Learning Korean the fun way
Sep 05, 2012
Hunminjeongeum Haeryebon (Explanations and Examples of Correct Sounds to teach the people) was created by King Sejong in the 15th century (photo: Yonhap News).
Aroused by Korean dramas and K-pop culture, the interest and curiosity in Korean culture was transferred onto Hangeul. The number of people who use or learn the Korean language reaches 80 million, and the number is on the constant rise. The topic of globalization of the Korean language has come to the forefront these days.
The growing popularity of the Sejong Institute, an overseas Korean language education center, provides good evidence of the fact. Korean language classes in Southeast Asian countries such as Thailand and the Philippines, and also some European nations including France, experience a shortage of seats before the registration deadline. To meet the demand for Korean classes, the Korean government announced the establishment of 14 additional Sejong Institutes by the end of this year, adding up to a total of 90 institutes spread through over 43 countries across the globe.
Song Hyang-geun, president of the International Korean Language Foundation, says it still has a long way to go in achieving the globalization of the Korean language. “There are more than 4,000 textbooks on the Korean language around the world, but still it is difficult to pick the right book for students to meet the educational demand,” he explained during an interview with the Korea Herald. “A recent study revealed that most students are taking the class for their personal interests so that they can understand more about Korean dramas or send fan letters to Korean stars. This means the level of programs shouldn’t be too academic.”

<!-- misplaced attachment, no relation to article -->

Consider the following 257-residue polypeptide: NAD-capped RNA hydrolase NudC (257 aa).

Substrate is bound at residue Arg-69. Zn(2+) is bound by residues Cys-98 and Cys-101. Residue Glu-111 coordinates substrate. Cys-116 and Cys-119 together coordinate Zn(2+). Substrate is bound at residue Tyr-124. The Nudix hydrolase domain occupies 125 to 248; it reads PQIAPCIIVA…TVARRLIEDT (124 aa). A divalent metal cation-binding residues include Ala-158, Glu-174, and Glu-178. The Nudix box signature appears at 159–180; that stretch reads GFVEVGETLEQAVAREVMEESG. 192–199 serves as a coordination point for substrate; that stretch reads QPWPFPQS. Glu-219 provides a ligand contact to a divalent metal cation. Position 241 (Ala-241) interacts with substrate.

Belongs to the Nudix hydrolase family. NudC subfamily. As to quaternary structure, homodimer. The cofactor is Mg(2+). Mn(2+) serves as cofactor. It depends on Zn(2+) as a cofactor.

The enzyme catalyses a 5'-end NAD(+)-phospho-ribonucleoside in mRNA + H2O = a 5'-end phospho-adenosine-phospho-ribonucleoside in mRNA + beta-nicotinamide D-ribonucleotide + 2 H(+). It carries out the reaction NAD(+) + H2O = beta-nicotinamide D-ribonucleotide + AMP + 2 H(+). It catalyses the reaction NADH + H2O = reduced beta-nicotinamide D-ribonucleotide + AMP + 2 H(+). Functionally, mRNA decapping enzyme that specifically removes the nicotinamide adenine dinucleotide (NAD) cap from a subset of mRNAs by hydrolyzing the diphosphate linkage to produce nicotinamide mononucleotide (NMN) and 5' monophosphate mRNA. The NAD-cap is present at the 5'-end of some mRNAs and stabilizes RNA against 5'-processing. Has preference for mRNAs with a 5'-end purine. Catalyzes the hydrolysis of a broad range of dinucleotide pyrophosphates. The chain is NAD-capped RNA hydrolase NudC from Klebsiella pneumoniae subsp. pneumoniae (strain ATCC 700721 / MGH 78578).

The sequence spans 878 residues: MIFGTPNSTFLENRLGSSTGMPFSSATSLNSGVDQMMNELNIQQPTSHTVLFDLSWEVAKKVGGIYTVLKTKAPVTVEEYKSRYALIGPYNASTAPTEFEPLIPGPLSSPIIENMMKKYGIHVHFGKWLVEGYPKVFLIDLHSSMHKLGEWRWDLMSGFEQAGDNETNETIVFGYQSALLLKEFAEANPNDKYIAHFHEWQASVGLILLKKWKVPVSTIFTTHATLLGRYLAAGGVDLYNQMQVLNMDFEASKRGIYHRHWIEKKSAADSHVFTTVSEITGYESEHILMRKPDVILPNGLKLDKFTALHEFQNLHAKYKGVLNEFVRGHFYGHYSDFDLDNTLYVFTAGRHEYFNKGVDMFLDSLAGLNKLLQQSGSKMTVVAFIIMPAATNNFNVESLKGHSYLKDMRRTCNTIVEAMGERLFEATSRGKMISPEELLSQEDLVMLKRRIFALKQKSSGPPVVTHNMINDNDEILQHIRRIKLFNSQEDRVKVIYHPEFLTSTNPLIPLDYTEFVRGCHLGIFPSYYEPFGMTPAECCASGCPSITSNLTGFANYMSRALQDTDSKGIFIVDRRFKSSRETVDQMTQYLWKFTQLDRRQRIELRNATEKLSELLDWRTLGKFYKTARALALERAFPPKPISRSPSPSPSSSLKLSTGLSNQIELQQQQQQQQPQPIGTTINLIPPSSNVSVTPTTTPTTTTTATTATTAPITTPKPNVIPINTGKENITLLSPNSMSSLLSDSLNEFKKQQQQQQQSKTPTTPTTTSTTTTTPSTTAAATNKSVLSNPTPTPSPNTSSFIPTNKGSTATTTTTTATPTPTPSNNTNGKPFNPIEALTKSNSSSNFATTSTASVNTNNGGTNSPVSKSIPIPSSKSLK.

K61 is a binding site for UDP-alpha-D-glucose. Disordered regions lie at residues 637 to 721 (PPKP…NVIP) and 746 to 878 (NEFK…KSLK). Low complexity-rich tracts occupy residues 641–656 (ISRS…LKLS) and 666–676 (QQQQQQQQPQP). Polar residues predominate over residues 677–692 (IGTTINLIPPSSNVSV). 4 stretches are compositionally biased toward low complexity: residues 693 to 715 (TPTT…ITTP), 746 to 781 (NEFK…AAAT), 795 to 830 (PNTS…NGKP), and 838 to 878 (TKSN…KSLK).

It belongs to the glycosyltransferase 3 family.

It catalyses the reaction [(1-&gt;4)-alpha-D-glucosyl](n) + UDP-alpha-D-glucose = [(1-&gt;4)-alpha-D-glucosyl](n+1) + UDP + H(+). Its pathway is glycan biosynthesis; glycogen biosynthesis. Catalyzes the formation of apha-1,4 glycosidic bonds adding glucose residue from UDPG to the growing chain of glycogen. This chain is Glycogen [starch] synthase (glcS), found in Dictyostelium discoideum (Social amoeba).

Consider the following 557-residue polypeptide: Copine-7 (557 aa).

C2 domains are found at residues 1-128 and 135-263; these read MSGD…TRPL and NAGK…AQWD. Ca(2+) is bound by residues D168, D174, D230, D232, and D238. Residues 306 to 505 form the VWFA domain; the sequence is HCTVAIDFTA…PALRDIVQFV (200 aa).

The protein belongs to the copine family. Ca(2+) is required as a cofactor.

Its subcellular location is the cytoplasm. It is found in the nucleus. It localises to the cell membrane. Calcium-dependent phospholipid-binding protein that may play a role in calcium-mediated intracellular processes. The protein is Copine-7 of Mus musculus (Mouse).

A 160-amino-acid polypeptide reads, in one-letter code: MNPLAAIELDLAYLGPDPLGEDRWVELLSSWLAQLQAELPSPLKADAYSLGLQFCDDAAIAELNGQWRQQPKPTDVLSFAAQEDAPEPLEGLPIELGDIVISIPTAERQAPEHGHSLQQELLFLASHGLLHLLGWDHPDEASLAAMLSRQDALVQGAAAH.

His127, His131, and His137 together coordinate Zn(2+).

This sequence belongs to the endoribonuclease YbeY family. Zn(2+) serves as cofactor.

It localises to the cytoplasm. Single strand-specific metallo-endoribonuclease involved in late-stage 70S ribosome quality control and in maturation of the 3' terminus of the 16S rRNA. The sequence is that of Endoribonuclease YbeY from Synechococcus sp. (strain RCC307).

His dream came true. The Ministry of Culture, Sports and Tourism, in partnership with Korea Broadcasting Advertising Corporation, announced their plan to introduce an easy and entertaining way of learning the Korean language. The lessons make use of content from K-pop music programs and hit Korean dramas that played a central role in leading the Hallyu craze such as A Tale of Autumn, Winter Sonata, and Dream High through which foreign audiences can understand more of Korean culture, especially youth culture.
The traditional way of lessons was a bit too academic, considered difficult to catch up for foreigners. The renewed type of lessons, however, center on expressions for daily use, captured from scenes of Korean dramas and music shows. In the lesson’s beginning, a Korean announcer gives a brief and simple explanation about the selected grammar structures or vocabulary and then replays the scenes several more times to help the audience get familiar with it. As well, students can take advantage of indirectly learning about cultural aspects of Korean life by watching how Koreans have conversations with each other, what they eat, and where they live in the programs.
Starting in October, the new lessons will be aired across the globe via KBS World and Nuri-Sejonghakdang, an online affiliate of the King Sejong Institute.
By Lee Seung-ah
Korea.net Staff Writer
Department Global Communication and Contents Division